The Self in Understanding and Treating Psychological Disorders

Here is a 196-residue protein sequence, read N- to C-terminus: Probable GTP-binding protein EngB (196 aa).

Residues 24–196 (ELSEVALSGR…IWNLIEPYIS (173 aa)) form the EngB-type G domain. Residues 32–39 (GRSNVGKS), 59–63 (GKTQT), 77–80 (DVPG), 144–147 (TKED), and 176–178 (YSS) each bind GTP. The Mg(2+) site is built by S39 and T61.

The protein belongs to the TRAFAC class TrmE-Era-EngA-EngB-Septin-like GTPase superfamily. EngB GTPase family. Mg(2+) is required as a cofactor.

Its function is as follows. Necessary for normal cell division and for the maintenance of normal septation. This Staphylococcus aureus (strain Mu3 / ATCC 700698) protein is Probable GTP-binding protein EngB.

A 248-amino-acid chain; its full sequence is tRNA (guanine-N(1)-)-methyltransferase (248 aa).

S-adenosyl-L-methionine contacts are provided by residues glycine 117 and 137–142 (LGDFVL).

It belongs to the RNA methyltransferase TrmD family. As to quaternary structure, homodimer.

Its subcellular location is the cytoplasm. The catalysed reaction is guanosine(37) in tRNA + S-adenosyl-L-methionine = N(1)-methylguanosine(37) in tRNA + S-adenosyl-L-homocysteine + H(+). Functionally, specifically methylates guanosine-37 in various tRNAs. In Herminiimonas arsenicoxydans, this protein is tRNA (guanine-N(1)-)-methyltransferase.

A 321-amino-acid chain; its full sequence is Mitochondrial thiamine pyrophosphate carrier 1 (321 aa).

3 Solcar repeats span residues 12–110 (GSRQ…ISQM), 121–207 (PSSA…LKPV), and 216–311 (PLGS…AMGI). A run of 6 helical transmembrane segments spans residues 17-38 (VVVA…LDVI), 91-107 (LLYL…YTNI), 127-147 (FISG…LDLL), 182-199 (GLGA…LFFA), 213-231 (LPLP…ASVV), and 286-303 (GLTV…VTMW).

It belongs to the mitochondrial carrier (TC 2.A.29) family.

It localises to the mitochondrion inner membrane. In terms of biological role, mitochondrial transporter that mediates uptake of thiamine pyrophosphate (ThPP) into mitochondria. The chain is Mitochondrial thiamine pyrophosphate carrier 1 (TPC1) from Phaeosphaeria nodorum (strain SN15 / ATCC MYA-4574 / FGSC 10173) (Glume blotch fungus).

This must-have reference is a unique exploration of how the individual notion of 'self' and related constructs, such as early schemas and attachment styles, impact on psychopathology, psychotherapy processes and treatment outcomes for psychological disorders across DSM-5, such as depression, bipolar and schizophrenia spectrum disorders, anxiety and trauma, eating disorders, obsessive-compulsive and related disorders, autism, personality disorders, gender identity disorder, dementia and somatic problems such as chronic fatigue syndrome. It discusses the role of the concept of self in a wide range of existing theoretical and treatment frameworks, and relates these to real-life clinical issues and treatment implications. Emphasizing the importance of integrating an awareness of self constructs into evidence-based conceptual models, it offers alternative practical intervention techniques, suggesting a new way forward in advancing our understanding of psychological disorders and their treatment.
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